Determining the effect of microwave radiation on Saccharomyces cerevisiae


  • Joelle Fernandes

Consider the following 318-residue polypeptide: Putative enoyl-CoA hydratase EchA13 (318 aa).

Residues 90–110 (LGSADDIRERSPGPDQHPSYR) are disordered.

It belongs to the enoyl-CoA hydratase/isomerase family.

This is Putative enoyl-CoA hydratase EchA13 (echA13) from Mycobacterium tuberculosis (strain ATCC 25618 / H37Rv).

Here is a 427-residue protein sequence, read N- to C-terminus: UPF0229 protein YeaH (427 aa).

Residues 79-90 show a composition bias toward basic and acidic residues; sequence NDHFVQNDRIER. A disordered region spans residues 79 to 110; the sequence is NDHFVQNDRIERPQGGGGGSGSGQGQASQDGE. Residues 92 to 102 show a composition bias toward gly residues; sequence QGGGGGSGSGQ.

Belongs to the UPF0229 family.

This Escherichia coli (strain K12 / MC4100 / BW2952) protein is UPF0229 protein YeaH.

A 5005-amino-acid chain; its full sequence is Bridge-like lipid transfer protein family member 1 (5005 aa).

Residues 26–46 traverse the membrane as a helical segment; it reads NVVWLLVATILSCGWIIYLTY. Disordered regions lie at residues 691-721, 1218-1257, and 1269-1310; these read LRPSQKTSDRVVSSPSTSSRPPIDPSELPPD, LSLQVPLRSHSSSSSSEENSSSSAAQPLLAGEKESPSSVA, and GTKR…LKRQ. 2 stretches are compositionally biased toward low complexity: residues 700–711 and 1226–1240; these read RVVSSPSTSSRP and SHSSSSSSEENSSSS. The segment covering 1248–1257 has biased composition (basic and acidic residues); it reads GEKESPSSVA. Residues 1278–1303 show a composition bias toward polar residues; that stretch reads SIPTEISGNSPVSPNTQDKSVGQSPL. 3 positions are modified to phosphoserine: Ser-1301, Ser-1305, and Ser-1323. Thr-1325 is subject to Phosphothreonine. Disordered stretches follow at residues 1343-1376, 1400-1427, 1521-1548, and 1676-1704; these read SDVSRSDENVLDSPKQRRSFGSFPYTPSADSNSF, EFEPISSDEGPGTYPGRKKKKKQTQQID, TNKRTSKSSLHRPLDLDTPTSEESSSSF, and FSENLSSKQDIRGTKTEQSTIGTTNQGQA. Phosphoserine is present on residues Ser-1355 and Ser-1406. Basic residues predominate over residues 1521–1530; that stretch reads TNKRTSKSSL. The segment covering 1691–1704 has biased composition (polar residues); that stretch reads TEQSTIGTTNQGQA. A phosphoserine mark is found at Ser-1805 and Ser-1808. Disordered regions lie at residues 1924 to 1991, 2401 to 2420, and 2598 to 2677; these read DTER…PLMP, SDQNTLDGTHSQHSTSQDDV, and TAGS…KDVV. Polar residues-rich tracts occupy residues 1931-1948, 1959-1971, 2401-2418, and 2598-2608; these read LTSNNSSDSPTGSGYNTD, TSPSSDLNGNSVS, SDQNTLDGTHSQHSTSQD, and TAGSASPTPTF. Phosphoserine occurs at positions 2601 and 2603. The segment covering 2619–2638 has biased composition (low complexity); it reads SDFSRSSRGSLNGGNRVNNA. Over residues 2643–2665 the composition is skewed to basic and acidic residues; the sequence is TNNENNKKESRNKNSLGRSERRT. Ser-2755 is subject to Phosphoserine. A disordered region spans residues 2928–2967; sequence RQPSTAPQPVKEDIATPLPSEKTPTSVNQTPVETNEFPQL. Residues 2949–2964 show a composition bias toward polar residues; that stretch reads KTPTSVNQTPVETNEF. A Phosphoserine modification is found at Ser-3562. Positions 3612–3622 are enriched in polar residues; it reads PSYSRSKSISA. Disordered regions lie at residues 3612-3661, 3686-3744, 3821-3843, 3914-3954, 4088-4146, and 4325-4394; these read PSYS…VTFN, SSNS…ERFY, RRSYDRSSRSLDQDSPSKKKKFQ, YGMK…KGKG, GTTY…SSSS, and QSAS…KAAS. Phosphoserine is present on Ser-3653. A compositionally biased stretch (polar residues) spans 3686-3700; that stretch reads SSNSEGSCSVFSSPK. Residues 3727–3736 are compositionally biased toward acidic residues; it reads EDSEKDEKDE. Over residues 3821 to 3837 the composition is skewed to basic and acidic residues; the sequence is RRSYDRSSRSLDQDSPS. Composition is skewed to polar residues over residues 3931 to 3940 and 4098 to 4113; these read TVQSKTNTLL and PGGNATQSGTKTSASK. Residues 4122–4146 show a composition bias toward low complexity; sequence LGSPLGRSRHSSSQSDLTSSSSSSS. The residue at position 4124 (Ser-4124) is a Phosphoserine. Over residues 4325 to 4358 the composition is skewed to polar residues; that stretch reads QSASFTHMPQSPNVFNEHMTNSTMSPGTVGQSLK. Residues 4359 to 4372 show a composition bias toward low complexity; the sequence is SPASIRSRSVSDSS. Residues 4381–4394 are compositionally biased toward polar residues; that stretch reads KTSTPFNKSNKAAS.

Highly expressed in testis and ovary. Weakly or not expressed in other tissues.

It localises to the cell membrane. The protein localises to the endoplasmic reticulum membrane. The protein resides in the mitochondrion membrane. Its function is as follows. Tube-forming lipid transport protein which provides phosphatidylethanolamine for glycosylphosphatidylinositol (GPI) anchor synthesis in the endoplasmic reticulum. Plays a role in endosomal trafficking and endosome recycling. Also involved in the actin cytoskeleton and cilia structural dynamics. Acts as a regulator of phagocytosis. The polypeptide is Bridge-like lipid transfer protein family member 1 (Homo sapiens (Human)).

Microwaves are part of the electromagnetic spectrum and have frequencies ranging from 300MHz to 300GHz (Zhi et al. 1). They are widely used in households, industrial fields, and for broadcasting. However, with its popularization, attention has shifted to the negative effects it may have on living organisms, as microwave radiation can heat bodily tissue the same way it heats food according to the U.S. Food and Drug Administration (16). In order to determine whether microwave radiation has a harmful effect on living organisms or not, Saccharomyces cerevisiae, commonly known as baker’s yeast, was microwaved for varying amounts of time and was proofed using warm water and sugar. The volume was recorded after allowing the yeast to proof for 10 minutes. It was found that microwave radiation had a significantly negative effect on the growth of S. cerevisiae (P < 0.001, R2 = 0.867). A one-way ANOVA test was performed to analyze variation and the difference was found to be statistically significant (F(6, 14) = 317.5, P < 0.0001) and thus microwave radiation did have an effect on mean proofed volume. Post-hoc comparisons using Tukey’s multiple comparisons test indicated that the mean volume for the control group (M = 25.47, SD = 2.21) significantly differed from all other microwave treatments.